Image of the week

I found the Higgs!

by Rika Takahashi

Two little visitors at show off the souvenirs they received at KEK's open house, held on Sunday, 2 September. The girl on the right was very happy to find a "Higgs" in her toy capsule given away at the ILC exhibit. Visitor numbers have increased dramatically from last year's open house, probably due to a special kind of Higgs mechanism that attracts the general public to particle physics.


Beam bunch

by Daisy Yuhas

Particles in a collider aren’t necessarily evenly dispersed along the beam path. Instead they’re often clumped together in bunches with space in between. The series of bunches are sometimes called a bunch train, a pulse, or simply ‘the beam’.

Director's Corner

Updating the European Strategy for Particle Physics

by Barry Barish

The particle physics communities worldwide are undertaking strategic planning processes that will set out the course of the field for the coming years. Recent science results, such as the discovery of the Higgs-like particle and the measurement of a relatively large value of theta13, open up exciting future possibilities. In Europe, the process of developing an update to the European Strategy for Particle Physics is under way. The next major step will be an open symposium in Krakow, Poland, from 10 to 12 September, for which a set of linear-collider input documents has been submitted.


From CERN Courier: ECLOUD12 sheds light on electron clouds

A recent workshop reviewed the latest experiences with the phenomenon of electron clouds at the LHC and other accelerators. Electron clouds – abundantly generated in accelerator vacuum chambers by residual-gas ionization, photoemission and secondary emission – can affect the operation and performance of hadron and lepton accelerators in a variety of ways. They can induce increases in vacuum pressure, beam instabilities, beam losses, emittance growth, reductions in the beam lifetime or additional heat loads on a (cold) chamber wall.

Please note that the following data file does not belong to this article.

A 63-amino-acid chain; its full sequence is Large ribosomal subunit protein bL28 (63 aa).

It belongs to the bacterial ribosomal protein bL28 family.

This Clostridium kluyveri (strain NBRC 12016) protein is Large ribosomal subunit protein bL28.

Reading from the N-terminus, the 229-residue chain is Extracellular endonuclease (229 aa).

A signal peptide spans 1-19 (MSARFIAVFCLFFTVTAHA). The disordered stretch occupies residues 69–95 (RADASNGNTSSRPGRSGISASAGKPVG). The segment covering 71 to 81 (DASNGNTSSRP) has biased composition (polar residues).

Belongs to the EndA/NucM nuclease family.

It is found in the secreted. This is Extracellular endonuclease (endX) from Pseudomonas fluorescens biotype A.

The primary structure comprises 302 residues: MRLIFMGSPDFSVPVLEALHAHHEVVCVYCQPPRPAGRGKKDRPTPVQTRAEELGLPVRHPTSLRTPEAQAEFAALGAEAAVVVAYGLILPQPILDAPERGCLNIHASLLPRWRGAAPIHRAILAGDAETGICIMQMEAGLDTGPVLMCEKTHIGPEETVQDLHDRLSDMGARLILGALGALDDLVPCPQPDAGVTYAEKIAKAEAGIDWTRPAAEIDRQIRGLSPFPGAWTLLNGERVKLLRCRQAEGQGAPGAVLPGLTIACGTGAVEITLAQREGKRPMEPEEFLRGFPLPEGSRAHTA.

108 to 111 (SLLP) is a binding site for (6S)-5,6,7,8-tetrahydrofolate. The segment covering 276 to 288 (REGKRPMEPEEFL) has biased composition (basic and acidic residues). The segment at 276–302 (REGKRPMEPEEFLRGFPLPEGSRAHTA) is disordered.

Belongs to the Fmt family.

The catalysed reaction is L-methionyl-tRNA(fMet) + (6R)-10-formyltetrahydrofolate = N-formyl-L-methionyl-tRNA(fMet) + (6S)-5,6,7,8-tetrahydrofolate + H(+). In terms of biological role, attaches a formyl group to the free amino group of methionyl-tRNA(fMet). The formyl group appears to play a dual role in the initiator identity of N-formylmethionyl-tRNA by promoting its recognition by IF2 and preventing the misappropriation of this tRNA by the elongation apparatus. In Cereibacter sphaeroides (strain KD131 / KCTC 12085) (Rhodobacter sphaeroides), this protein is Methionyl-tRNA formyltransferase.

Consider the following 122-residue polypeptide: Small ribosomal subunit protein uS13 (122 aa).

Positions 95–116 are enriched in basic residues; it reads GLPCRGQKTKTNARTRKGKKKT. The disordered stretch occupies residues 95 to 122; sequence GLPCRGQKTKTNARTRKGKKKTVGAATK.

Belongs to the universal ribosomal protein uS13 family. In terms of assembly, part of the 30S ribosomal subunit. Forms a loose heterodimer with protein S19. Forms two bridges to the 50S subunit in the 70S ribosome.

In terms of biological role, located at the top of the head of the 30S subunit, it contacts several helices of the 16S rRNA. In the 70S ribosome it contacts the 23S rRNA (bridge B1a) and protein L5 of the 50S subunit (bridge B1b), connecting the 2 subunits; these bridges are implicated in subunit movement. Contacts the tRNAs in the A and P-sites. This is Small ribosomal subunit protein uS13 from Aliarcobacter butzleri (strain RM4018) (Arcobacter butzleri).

In the News

  • from ANSA
    5 September 2012

    Ecco i progetti degli acceleratori che verranno dopo l’Lhc (google translation)

  • from
    5 September 2012

    ROMA – Produrre bosoni di Higgs: per questo in futuro bisognerà impiantare delle vere e proprie fabbriche. Questa filiera produttiva avrà lo scopo di produrre Bosoni per studiare le caratteristiche di queste particelle.

  • from
    4 September 2012

    Soluzione completamente diversa, ma in uno stadio di progettazione molto più avanzato, è quella di un collisore lineare elettroni-positroni, come l’ International Linear Collider (Ilc). (google translation)

  • from Physics World
    3 September 2012

    The 19-member committee not only recommended that Japan should take a lead in the design for a collider to study the Higgs boson, such as the International Linear Collider, but also that it should lead on plans to build a large-scale neutrino facility to study charge-parity violations in neutrino oscillations.

  • from BBC
    3 September 2012

    Physics has a problem with small things. Or, to be more precise, with infinitely small things.

  • from Discovery News
    31 August 2012

    Via the In the Dark blog, we are reminded that today (Aug. 31) is the 48th anniversary of the seminal paper in Physical Review Letters by physicist Peter Higgs (“Broken Symmetries and the Masses of Gauge Bosons”), in which he first mentioned the possibility of a certain boson that now bears his name.

  • from John Adams Institue for Accelerator Science
    31 August 2012

    The John Adams Institute for Accelerator Science is expanding, with a new research base at Imperial College London joining two existing centres at Royal Holloway, University of London and the University of Oxford.

  • from Fermilab Today
    30 August 2012

    This month, Grassellino reported a world-record measurement on a 1.3-gigahertz, single-cell niobium cavity heat-treated in a nitrogen-rich atmosphere.